I can almost guarantee you’ve never used a camera like the Sony QX10 before. A camera attachment for your smartphone that already has a built-in camera, you say? Isn’t that redundant? For the most part, yes, but using the lens-shaped camera together with a smartphone is just so weird — and different — that it makes photography feel refreshing again.
Sony has two lens-camera models up its sleeve: the QX10 and the higher-end QX100. Aside from the obvious price difference ($250 for the QX10, $500 for the QX100), the QX10 has fewer megapixels (18.2 vs. 20.2), a smaller image sensor (1/2.3-inch vs. 1.0-inch), smaller maximum aperture (f/3.3 vs. f/1.8) and no manual focus.
For this review, I’ll be taking a look at the QX10, the cheaper and less feature-rich of the two. Trying something new is always risky, but if there’s any company that has the expertise and creativity to release such an oddball camera, it’s Sony.
As you can tell from the pictures, the QX10 is not your typical camera. Slightly smaller than the usual mirrorless kit lens, the QX10 has a 1/2.3-inch CMOS image sensor and a 10x optical zoom lens, which is on par with hardware you’d find on most sub-$300 point-and-shoot cameras.
Instead of having a screen of its own, the QX10 uses the display of an iPhone or Android smartphone as a viewfinder when paired together via Wi-Fi (made easy if your phone has NFC). When paired, you can either attach the QX10 to a smartphone (fits phablets as large as the 5.6-inch Galaxy Note II) using an included spring-loaded clip or leave it detached, so long as it stays within a couple of feet of the smartphone.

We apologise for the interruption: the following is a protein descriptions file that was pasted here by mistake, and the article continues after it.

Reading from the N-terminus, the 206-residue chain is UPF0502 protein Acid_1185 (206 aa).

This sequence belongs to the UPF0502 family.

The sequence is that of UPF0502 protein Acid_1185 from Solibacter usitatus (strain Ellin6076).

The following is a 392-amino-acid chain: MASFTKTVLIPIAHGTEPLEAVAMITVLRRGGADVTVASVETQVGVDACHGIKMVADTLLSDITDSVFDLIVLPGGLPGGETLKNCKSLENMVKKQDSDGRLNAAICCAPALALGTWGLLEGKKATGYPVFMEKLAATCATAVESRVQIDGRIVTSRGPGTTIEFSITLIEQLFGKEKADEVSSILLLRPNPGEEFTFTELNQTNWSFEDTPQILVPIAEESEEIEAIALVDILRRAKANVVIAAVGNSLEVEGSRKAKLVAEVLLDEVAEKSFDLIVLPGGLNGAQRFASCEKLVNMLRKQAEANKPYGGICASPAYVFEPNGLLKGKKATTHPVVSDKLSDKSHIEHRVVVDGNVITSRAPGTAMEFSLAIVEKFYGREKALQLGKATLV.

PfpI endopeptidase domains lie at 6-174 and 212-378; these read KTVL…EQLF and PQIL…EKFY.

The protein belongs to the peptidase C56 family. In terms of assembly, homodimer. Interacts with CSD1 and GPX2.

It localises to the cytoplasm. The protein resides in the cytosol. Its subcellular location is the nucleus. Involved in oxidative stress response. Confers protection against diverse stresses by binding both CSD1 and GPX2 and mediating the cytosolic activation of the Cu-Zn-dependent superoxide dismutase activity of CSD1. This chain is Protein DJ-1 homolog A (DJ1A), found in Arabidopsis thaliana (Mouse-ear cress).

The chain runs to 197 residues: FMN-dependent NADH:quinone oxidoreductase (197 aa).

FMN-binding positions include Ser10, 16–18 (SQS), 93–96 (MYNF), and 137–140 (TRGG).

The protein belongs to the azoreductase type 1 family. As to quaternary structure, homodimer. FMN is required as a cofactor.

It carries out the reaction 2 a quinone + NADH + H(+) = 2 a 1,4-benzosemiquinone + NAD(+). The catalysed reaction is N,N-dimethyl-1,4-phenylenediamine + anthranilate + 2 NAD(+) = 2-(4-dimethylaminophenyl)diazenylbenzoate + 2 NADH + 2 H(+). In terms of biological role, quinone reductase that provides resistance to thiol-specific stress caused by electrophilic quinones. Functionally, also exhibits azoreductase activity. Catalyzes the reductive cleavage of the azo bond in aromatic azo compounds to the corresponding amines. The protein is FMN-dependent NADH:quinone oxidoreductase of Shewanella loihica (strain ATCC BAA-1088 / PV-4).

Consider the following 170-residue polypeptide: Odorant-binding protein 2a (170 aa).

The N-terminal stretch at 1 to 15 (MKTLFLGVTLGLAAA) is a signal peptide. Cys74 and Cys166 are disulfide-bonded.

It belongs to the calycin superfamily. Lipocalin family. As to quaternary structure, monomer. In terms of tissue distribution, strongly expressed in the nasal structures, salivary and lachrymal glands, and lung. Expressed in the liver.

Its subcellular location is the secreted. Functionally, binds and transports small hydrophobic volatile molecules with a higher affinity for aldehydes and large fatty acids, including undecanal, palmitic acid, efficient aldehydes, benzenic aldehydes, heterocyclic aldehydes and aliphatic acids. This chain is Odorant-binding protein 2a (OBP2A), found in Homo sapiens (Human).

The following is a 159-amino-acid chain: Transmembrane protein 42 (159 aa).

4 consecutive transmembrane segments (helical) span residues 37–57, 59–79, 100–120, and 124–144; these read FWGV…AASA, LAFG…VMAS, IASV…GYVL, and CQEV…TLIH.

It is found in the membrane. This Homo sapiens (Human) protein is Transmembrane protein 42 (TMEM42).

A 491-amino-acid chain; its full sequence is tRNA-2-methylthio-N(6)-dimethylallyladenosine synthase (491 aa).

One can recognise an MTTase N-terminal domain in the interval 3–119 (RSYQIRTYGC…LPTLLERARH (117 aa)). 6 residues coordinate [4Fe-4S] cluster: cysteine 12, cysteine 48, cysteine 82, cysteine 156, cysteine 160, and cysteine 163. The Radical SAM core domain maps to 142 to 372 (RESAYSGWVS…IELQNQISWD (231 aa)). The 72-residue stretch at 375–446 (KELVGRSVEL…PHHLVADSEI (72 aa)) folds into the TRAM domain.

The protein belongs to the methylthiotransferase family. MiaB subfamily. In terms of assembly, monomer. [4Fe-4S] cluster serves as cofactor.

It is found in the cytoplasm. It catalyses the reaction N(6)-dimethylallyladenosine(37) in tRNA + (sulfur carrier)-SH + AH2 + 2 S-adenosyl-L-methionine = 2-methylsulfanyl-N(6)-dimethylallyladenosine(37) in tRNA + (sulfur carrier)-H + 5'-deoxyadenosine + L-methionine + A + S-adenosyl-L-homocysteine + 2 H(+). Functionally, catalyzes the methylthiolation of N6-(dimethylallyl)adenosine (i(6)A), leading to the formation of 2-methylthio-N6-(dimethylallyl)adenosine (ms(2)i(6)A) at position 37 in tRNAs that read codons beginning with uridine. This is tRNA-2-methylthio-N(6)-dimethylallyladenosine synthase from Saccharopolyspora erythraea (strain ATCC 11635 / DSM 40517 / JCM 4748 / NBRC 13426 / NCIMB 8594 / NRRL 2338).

Controlling the QX10 is done within the Sony PlayMemories mobile app. There, you’ll find a shutter-control button, zoom controls (no pinch-to-zoom gesture, unfortunately), video recording toggle and three shooting modes: Intelligent Auto, Superior Auto and Program Auto. The first two are pretty much standard auto modes — I couldn’t really tell the difference.
However, in Program Auto you do get to adjust exposure and white balance, but the latter is hidden in a settings menu, as is the ability to set a timer and change the image size, which feels counterintuitive. If you don’t want to use the smartphone to control the shutter and zoom, the QX10 also has a physical shutter button and a zoom switch on its left side.
All pictures are saved in two places: a microSD card (sold separately) that fits into the QX10 and your smartphone’s storage. For the latter, you can save pics at the original resolution or at 2-megapixels (to save space).
The point, Sony says, is to let you have the full-resolution pics to view in all of their high-res glory on a computer or maybe even in print, and having the lightweight versions allows you to easily edit and share photos to services like Facebook and Instagram. That said, you can’t save 1080p HD recorded video to the smartphone, only to the microSD card.
The camera is one of the most-used features on a smartphone, but depending on your model, the photos can be a hit or a miss. According to Sony, the QX10 exists because smartphone cameras are missing four important elements: high-resolution image quality, optical zoom, optical image stabilization and low-light performance.
With those features in mind, I put the QX10 through its paces to find out if its photos really are better than a smartphone’s built-in camera. For this review, I took sample photos with three devices — the iPhone 5 (with iOS 7), the Moto X (with the latest firmware update that improves the camera) and the QX10 paired to the Moto X — and compared them.